USF duo's device promises to sniff out fish fakes

- At Versaggi Shrimp Corporation, Sal and his family have been fishing the waters off Tampa Bay for over 100 years.  "The substitution wasn't as rampant years ago when I first got into the business because the imports weren't as high," he offered.

Today, about 90 percent of the seafood consumed in the United States is imported from other countries.  China is one of the biggest suppliers.

It's a big business, and the temptation to cheat is high.  "It's quite an elaborate scheme and it's called traceability," Sal explained.

Here's how it works. Fishermen in Vietnam or other countries drop their catch -- for instance, Asian catfish -- in China, where it's filleted, repackaged and shipped to the U.S., sometimes mislabeled as grouper or other fish products like red snapper. It's an illegal practice designed to avoid taxes and other regulations and rake in millions.

According to Sal, the chances of the product getting into the country are extremely good because the inspection rate is so low.

It's just the kind of problem that hooked USF biology professor John Paul. Think of him as a kind of seafood sleuth.  Together with colleague Bob Ulrich, they developed GrouperChek, a hand-held machine to check the authenticity of fish using genetic testing.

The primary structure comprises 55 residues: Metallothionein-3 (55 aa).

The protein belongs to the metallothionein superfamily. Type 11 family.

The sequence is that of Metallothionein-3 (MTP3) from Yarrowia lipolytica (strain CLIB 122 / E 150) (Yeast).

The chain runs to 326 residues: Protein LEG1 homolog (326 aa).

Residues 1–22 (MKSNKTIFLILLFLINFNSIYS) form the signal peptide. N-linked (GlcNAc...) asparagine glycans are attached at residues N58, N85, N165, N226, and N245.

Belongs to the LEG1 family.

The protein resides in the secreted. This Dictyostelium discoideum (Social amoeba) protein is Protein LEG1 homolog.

"The reason we decided to look at seafood is because recent studies have shown that about 30 percent of the seafood entering this country is mislabeled, meaning that it is mislabeled as a more expensive product than it really is," Paul said.

Traditional DNA sequencing takes 12 hours. John and Bob have been able to cut it down to 45 minutes. "We found it to be 100-percent accurate when we cross-tested it through traditional DNA sequencing methods," Paul continued.

GrouperChek is small, portable, and plugs into a laptop computer. Each test costs $30 -- cheap and efficient enough for food inspectors to use on raw or cooked fish at dockside warehouses, restaurants, and grocery stores. 

Once their technology is fully developed, they plan to expand its use to other popular seafood on restaurant menus and at fish markets.

At I.C. Sharks, one of St. Petersburg's top seafood restaurants, they claim to have a foolproof way to make sure the fish you order is what you'll eat.  "We buy all of our seafood from locally sourced commercial fishing boats," insisted William Glosson, a manager for the restaurant.  "The main danger is really not being totally aware of what the restaurant might be receiving, and in turn you may not know what you're getting on your plate."

In the future, a device like GrouperChek could make sure you never get duped at the dinner table again.

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